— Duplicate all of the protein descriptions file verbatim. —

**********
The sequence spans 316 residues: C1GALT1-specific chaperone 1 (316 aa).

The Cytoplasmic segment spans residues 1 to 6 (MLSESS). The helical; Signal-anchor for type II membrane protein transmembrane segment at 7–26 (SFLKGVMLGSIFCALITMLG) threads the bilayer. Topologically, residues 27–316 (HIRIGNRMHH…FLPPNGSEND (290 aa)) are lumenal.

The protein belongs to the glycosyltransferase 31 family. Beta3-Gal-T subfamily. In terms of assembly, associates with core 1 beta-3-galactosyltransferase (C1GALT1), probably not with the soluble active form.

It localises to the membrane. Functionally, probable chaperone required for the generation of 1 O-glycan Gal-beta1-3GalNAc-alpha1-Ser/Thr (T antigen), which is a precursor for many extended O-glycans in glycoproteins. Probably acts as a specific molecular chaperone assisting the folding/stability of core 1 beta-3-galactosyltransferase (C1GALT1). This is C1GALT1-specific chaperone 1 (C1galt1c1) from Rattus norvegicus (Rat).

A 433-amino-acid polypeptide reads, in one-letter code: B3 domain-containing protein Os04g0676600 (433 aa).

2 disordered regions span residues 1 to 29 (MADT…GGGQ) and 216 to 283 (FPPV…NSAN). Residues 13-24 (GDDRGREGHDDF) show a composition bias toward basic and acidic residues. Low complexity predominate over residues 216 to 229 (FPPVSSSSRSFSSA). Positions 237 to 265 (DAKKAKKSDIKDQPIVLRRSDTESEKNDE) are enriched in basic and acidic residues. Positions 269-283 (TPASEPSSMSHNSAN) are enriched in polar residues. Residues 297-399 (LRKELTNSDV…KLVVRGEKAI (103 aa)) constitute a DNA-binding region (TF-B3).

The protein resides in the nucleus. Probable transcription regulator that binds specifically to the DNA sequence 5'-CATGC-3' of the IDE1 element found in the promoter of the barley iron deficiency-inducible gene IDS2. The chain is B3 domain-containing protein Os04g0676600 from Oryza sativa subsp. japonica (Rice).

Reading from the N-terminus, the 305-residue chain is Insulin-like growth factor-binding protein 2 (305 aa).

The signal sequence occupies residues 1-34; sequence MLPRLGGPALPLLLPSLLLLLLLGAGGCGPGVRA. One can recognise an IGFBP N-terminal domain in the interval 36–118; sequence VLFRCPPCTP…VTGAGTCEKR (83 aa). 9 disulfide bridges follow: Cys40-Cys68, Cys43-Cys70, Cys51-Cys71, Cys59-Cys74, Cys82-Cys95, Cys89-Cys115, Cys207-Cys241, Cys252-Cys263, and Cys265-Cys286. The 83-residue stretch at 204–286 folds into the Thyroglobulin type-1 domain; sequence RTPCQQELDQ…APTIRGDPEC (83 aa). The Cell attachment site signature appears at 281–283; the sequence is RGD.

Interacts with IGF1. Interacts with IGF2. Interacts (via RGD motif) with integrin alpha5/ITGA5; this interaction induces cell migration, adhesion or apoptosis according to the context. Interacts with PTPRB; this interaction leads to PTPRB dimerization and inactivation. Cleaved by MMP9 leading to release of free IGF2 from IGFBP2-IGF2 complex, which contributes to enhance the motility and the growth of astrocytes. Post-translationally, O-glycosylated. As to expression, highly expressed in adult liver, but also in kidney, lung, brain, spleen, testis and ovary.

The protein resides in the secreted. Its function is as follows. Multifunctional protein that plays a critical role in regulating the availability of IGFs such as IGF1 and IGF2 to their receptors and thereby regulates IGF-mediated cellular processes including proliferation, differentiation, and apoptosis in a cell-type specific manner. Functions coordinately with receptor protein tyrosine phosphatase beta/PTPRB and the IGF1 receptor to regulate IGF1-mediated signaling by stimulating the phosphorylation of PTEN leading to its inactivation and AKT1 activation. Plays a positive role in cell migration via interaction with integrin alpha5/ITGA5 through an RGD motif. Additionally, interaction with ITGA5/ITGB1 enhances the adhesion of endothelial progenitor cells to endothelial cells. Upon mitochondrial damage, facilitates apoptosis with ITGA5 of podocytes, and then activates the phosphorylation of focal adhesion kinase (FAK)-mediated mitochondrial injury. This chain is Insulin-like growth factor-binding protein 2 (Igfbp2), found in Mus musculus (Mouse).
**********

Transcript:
The sequence spans 316 residues: C1GALT1-specific chaperone 1 (316 aa).

The Cytoplasmic segment spans residues 1 to 6 (MLSESS). The helical; Signal-anchor for type II membrane protein transmembrane segment at 7–26 (SFLKGVMLGSIFCALITMLG) threads the bilayer. Topologically, residues 27–316 (HIRIGNRMHH…FLPPNGSEND (290 aa)) are lumenal.

The protein belongs to the glycosyltransferase 31 family. Beta3-Gal-T subfamily. In terms of assembly, associates with core 1 beta-3-galactosyltransferase (C1GALT1), probably not with the soluble active form.

It localises to the membrane. Functionally, probable chaperone required for the generation of 1 O-glycan Gal-beta1-3GalNAc-alpha1-Ser/Thr (T antigen), which is a precursor for many extended O-glycans in glycoproteins. Probably acts as a specific molecular chaperone assisting the folding/stability of core 1 beta-3-galactosyltransferase (C1GALT1). This is C1GALT1-specific chaperone 1 (C1galt1c1) from Rattus norvegicus (Rat).

A 433-amino-acid polypeptide reads, in one-letter code: B3 domain-containing protein Os04g0676600 (433 aa).

2 disordered regions span residues 1 to 29 (MADT…GGGQ) and 216 to 283 (FPPV…NSAN). Residues 13-24 (GDDRGREGHDDF) show a composition bias toward basic and acidic residues. Low complexity predominate over residues 216 to 229 (FPPVSSSSRSFSSA). Positions 237 to 265 (DAKKAKKSDIKDQPIVLRRSDTESEKNDE) are enriched in basic and acidic residues. Positions 269-283 (TPASEPSSMSHNSAN) are enriched in polar residues. Residues 297-399 (LRKELTNSDV…KLVVRGEKAI (103 aa)) constitute a DNA-binding region (TF-B3).

The protein resides in the nucleus. Probable transcription regulator that binds specifically to the DNA sequence 5'-CATGC-3' of the IDE1 element found in the promoter of the barley iron deficiency-inducible gene IDS2. The chain is B3 domain-containing protein Os04g0676600 from Oryza sativa subsp. japonica (Rice).

Reading from the N-terminus, the 305-residue chain is Insulin-like growth factor-binding protein 2 (305 aa).

The signal sequence occupies residues 1-34; sequence MLPRLGGPALPLLLPSLLLLLLLGAGGCGPGVRA. One can recognise an IGFBP N-terminal domain in the interval 36–118; sequence VLFRCPPCTP…VTGAGTCEKR (83 aa). 9 disulfide bridges follow: Cys40-Cys68, Cys43-Cys70, Cys51-Cys71, Cys59-Cys74, Cys82-Cys95, Cys89-Cys115, Cys207-Cys241, Cys252-Cys263, and Cys265-Cys286. The 83-residue stretch at 204–286 folds into the Thyroglobulin type-1 domain; sequence RTPCQQELDQ…APTIRGDPEC (83 aa). The Cell attachment site signature appears at 281–283; the sequence is RGD.

Interacts with IGF1. Interacts with IGF2. Interacts (via RGD motif) with integrin alpha5/ITGA5; this interaction induces cell migration, adhesion or apoptosis according to the context. Interacts with PTPRB; this interaction leads to PTPRB dimerization and inactivation. Cleaved by MMP9 leading to release of free IGF2 from IGFBP2-IGF2 complex, which contributes to enhance the motility and the growth of astrocytes. Post-translationally, O-glycosylated. As to expression, highly expressed in adult liver, but also in kidney, lung, brain, spleen, testis and ovary.

The protein resides in the secreted. Its function is as follows. Multifunctional protein that plays a critical role in regulating the availability of IGFs such as IGF1 and IGF2 to their receptors and thereby regulates IGF-mediated cellular processes including proliferation, differentiation, and apoptosis in a cell-type specific manner. Functions coordinately with receptor protein tyrosine phosphatase beta/PTPRB and the IGF1 receptor to regulate IGF1-mediated signaling by stimulating the phosphorylation of PTEN leading to its inactivation and AKT1 activation. Plays a positive role in cell migration via interaction with integrin alpha5/ITGA5 through an RGD motif. Additionally, interaction with ITGA5/ITGB1 enhances the adhesion of endothelial progenitor cells to endothelial cells. Upon mitochondrial damage, facilitates apoptosis with ITGA5 of podocytes, and then activates the phosphorylation of focal adhesion kinase (FAK)-mediated mitochondrial injury. This chain is Insulin-like growth factor-binding protein 2 (Igfbp2), found in Mus musculus (Mouse).